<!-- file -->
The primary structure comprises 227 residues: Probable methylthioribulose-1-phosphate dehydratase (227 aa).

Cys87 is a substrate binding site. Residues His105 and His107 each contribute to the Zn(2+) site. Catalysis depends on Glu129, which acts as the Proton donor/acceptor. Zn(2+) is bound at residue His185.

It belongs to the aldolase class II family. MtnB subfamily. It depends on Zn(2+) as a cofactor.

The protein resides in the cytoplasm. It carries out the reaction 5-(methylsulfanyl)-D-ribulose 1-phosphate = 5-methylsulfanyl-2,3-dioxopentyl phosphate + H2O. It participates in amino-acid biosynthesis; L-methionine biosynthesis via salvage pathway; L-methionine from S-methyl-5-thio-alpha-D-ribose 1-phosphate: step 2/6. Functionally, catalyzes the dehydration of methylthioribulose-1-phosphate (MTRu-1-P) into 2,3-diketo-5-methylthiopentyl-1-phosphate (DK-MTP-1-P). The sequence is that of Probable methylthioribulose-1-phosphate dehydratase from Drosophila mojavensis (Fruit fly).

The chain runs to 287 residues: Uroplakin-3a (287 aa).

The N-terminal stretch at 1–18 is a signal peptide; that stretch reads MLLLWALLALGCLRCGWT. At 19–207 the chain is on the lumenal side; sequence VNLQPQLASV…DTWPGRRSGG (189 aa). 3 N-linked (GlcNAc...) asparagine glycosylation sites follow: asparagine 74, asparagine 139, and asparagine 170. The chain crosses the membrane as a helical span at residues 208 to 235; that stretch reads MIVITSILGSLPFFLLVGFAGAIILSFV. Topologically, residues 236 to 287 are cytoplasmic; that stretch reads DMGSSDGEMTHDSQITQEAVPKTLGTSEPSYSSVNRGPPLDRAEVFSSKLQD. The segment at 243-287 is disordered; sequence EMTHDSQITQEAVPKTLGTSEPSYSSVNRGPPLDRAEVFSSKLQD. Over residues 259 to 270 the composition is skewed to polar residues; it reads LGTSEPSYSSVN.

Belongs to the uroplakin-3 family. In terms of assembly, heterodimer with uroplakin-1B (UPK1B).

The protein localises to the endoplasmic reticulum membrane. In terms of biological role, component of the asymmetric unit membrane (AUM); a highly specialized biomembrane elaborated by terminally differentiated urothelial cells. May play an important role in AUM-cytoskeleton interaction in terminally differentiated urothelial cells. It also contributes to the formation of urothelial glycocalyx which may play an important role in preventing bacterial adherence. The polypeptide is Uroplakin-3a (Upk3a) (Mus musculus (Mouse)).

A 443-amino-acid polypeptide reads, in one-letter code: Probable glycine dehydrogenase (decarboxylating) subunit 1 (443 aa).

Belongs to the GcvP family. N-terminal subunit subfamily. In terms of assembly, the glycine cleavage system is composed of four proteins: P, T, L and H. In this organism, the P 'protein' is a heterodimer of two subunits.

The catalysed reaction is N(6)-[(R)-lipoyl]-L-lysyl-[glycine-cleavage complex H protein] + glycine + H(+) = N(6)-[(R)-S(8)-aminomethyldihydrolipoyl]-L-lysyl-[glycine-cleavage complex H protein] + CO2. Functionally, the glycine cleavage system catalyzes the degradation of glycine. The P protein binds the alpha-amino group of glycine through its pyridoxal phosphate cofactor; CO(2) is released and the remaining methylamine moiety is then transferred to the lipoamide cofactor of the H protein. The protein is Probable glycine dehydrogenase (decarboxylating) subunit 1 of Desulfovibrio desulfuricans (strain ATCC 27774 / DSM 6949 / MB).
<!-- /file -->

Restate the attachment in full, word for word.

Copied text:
The primary structure comprises 227 residues: Probable methylthioribulose-1-phosphate dehydratase (227 aa).

Cys87 is a substrate binding site. Residues His105 and His107 each contribute to the Zn(2+) site. Catalysis depends on Glu129, which acts as the Proton donor/acceptor. Zn(2+) is bound at residue His185.

It belongs to the aldolase class II family. MtnB subfamily. It depends on Zn(2+) as a cofactor.

The protein resides in the cytoplasm. It carries out the reaction 5-(methylsulfanyl)-D-ribulose 1-phosphate = 5-methylsulfanyl-2,3-dioxopentyl phosphate + H2O. It participates in amino-acid biosynthesis; L-methionine biosynthesis via salvage pathway; L-methionine from S-methyl-5-thio-alpha-D-ribose 1-phosphate: step 2/6. Functionally, catalyzes the dehydration of methylthioribulose-1-phosphate (MTRu-1-P) into 2,3-diketo-5-methylthiopentyl-1-phosphate (DK-MTP-1-P). The sequence is that of Probable methylthioribulose-1-phosphate dehydratase from Drosophila mojavensis (Fruit fly).

The chain runs to 287 residues: Uroplakin-3a (287 aa).

The N-terminal stretch at 1–18 is a signal peptide; that stretch reads MLLLWALLALGCLRCGWT. At 19–207 the chain is on the lumenal side; sequence VNLQPQLASV…DTWPGRRSGG (189 aa). 3 N-linked (GlcNAc...) asparagine glycosylation sites follow: asparagine 74, asparagine 139, and asparagine 170. The chain crosses the membrane as a helical span at residues 208 to 235; that stretch reads MIVITSILGSLPFFLLVGFAGAIILSFV. Topologically, residues 236 to 287 are cytoplasmic; that stretch reads DMGSSDGEMTHDSQITQEAVPKTLGTSEPSYSSVNRGPPLDRAEVFSSKLQD. The segment at 243-287 is disordered; sequence EMTHDSQITQEAVPKTLGTSEPSYSSVNRGPPLDRAEVFSSKLQD. Over residues 259 to 270 the composition is skewed to polar residues; it reads LGTSEPSYSSVN.

Belongs to the uroplakin-3 family. In terms of assembly, heterodimer with uroplakin-1B (UPK1B).

The protein localises to the endoplasmic reticulum membrane. In terms of biological role, component of the asymmetric unit membrane (AUM); a highly specialized biomembrane elaborated by terminally differentiated urothelial cells. May play an important role in AUM-cytoskeleton interaction in terminally differentiated urothelial cells. It also contributes to the formation of urothelial glycocalyx which may play an important role in preventing bacterial adherence. The polypeptide is Uroplakin-3a (Upk3a) (Mus musculus (Mouse)).

A 443-amino-acid polypeptide reads, in one-letter code: Probable glycine dehydrogenase (decarboxylating) subunit 1 (443 aa).

Belongs to the GcvP family. N-terminal subunit subfamily. In terms of assembly, the glycine cleavage system is composed of four proteins: P, T, L and H. In this organism, the P 'protein' is a heterodimer of two subunits.

The catalysed reaction is N(6)-[(R)-lipoyl]-L-lysyl-[glycine-cleavage complex H protein] + glycine + H(+) = N(6)-[(R)-S(8)-aminomethyldihydrolipoyl]-L-lysyl-[glycine-cleavage complex H protein] + CO2. Functionally, the glycine cleavage system catalyzes the degradation of glycine. The P protein binds the alpha-amino group of glycine through its pyridoxal phosphate cofactor; CO(2) is released and the remaining methylamine moiety is then transferred to the lipoamide cofactor of the H protein. The protein is Probable glycine dehydrogenase (decarboxylating) subunit 1 of Desulfovibrio desulfuricans (strain ATCC 27774 / DSM 6949 / MB).